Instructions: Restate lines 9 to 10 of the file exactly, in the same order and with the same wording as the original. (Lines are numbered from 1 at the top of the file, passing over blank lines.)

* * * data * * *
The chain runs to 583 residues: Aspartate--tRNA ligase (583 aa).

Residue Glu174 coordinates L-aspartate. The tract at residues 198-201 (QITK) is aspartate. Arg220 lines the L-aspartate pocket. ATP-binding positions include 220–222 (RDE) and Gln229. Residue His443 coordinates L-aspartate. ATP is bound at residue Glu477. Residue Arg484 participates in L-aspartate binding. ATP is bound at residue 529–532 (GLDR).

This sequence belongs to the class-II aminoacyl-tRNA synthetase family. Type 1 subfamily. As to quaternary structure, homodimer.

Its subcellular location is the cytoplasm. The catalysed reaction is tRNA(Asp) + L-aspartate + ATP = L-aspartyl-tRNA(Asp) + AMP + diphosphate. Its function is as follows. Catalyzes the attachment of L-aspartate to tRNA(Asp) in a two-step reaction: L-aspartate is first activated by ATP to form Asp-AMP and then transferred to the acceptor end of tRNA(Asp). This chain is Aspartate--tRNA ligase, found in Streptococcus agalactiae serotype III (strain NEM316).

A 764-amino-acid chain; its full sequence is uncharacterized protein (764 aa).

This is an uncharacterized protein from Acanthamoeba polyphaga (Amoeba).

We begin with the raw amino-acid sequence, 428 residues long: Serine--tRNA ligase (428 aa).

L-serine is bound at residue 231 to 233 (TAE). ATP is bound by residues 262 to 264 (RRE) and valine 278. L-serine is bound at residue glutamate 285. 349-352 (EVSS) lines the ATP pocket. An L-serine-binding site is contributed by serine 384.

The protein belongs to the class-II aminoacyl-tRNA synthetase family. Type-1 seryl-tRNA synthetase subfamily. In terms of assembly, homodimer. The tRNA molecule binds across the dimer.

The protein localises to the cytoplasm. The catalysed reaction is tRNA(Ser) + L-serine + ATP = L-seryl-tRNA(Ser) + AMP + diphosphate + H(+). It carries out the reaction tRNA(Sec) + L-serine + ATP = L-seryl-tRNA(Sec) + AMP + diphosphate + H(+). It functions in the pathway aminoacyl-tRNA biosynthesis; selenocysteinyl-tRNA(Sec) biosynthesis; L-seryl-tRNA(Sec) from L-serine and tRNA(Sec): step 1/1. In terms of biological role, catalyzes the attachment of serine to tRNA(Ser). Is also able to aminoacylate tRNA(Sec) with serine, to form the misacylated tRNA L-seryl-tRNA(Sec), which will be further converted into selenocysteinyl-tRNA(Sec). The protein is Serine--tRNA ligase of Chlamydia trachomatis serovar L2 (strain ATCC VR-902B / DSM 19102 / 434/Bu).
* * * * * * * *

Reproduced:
The protein belongs to the class-II aminoacyl-tRNA synthetase family. Type-1 seryl-tRNA synthetase subfamily. In terms of assembly, homodimer. The tRNA molecule binds across the dimer.

The protein localises to the cytoplasm. The catalysed reaction is tRNA(Ser) + L-serine + ATP = L-seryl-tRNA(Ser) + AMP + diphosphate + H(+). It carries out the reaction tRNA(Sec) + L-serine + ATP = L-seryl-tRNA(Sec) + AMP + diphosphate + H(+). It functions in the pathway aminoacyl-tRNA biosynthesis; selenocysteinyl-tRNA(Sec) biosynthesis; L-seryl-tRNA(Sec) from L-serine and tRNA(Sec): step 1/1. In terms of biological role, catalyzes the attachment of serine to tRNA(Ser). Is also able to aminoacylate tRNA(Sec) with serine, to form the misacylated tRNA L-seryl-tRNA(Sec), which will be further converted into selenocysteinyl-tRNA(Sec). The protein is Serine--tRNA ligase of Chlamydia trachomatis serovar L2 (strain ATCC VR-902B / DSM 19102 / 434/Bu).